100 MW capacity of solar roof top and small grid connected solar power plants  will be  connected  to  LT/11  KV  grid  of  the  distribution  utility  and  the  solar  power  will  be directly purchased by  the distribution utilities as per  the norms and guidelines  fixed  in this regard.

200 MW equivalent capacity of off-grid solar applications, both solar  thermal and photovoltaic will be  implemented    through a combination of  low  interest bearing  loans and  /or  central  financial  assistance.  as  per  the  norms  and  guidelines  fixed  in  this regard.

In addition, the Mission will support various activities, as considered necessary, on R&D,  Human  Resource  Development,  Technical  Assistance,  training,  publicity  and awareness etc. for successful implementation of the Mission


Policy and regulatory framework

  • The objective of the Mission is to create a policy and regulatory environment which provides a predictable incentive structure that enables rapid and large-scale capital investment in solar energy applications and encourages technical innovation and lowering of costs.  
  • The National Tariff Policy 2006 mandates the State Electricity Regulatory Commissions (SERC) to fix a minimum percentage of energy purchase from renewable sources of energy taking into account availability of such resources in the region and its impact on retail tariff. National Tariff Policy, 2006 would be modified to mandate that the State electricity regulators fix a percentage for purchase of solar power. The solar power purchase obligation for States may start with 0.25% in the phase I and to go up to 3% by 2022.  The Central Electricity Regulatory Commission has recently issued guidelines for fixing feed-in-tariff for purchase of Solar power taking into account current cost and technology trends. These will be revised on an annual basis.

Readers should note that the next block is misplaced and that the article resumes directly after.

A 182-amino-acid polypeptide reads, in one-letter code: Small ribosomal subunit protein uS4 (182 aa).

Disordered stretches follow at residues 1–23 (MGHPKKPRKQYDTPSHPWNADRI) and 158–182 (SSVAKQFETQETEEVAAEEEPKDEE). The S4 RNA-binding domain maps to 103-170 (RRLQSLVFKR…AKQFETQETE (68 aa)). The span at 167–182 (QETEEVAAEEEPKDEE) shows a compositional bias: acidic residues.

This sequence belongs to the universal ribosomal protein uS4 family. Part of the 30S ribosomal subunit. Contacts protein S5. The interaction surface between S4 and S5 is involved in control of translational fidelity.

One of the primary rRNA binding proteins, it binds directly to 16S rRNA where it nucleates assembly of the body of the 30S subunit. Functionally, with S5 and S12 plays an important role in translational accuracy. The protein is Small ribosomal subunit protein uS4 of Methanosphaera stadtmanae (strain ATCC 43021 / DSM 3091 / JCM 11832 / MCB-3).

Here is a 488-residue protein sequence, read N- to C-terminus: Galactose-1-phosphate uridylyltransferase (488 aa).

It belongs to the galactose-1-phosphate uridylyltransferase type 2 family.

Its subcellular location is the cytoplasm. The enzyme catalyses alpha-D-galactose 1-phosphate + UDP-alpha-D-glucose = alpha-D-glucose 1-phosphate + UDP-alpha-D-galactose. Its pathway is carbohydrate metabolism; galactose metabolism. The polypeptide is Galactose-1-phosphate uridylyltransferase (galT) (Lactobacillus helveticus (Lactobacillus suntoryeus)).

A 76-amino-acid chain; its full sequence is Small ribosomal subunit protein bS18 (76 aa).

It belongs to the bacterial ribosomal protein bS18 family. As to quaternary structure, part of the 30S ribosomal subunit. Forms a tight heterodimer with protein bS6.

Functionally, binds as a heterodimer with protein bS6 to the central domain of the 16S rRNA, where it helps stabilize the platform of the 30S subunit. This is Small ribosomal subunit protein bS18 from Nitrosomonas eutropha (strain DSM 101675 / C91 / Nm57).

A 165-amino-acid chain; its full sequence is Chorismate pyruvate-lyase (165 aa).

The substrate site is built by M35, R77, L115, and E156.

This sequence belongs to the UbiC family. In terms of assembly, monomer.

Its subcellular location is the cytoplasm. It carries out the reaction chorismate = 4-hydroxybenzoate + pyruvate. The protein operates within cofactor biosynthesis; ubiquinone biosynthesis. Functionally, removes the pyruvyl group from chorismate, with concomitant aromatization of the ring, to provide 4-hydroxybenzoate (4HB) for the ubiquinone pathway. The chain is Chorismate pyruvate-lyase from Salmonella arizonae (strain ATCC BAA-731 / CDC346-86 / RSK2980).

• The CERC has also stipulated that Power Purchase Agreement that utilities will conclude with Solar power promoters, should be for a period of 25 years. In order to enable the early launch of “Solar India” and encourage rapid scale up, a scheme is being introduced in cooperation with the Ministry of Power, the NTPC and the Central Electricity Authority, which would simplify the off-take of solar power and minimize the financial burden on Government.